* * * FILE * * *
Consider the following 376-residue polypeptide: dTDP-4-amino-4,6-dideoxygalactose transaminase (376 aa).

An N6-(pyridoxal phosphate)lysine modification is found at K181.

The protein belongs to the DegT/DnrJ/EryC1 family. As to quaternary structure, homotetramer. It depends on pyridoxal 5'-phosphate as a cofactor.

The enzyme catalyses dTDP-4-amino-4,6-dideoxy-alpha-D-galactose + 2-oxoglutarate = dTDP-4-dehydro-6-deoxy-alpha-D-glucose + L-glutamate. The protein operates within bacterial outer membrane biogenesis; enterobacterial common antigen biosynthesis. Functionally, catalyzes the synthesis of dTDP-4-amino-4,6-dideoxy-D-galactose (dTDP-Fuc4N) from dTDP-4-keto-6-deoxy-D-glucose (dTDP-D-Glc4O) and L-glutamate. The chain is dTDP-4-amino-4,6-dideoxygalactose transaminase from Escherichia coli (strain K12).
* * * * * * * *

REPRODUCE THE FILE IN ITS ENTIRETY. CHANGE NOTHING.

Consider the following 376-residue polypeptide: dTDP-4-amino-4,6-dideoxygalactose transaminase (376 aa).

An N6-(pyridoxal phosphate)lysine modification is found at K181.

The protein belongs to the DegT/DnrJ/EryC1 family. As to quaternary structure, homotetramer. It depends on pyridoxal 5'-phosphate as a cofactor.

The enzyme catalyses dTDP-4-amino-4,6-dideoxy-alpha-D-galactose + 2-oxoglutarate = dTDP-4-dehydro-6-deoxy-alpha-D-glucose + L-glutamate. The protein operates within bacterial outer membrane biogenesis; enterobacterial common antigen biosynthesis. Functionally, catalyzes the synthesis of dTDP-4-amino-4,6-dideoxy-D-galactose (dTDP-Fuc4N) from dTDP-4-keto-6-deoxy-D-glucose (dTDP-D-Glc4O) and L-glutamate. The chain is dTDP-4-amino-4,6-dideoxygalactose transaminase from Escherichia coli (strain K12).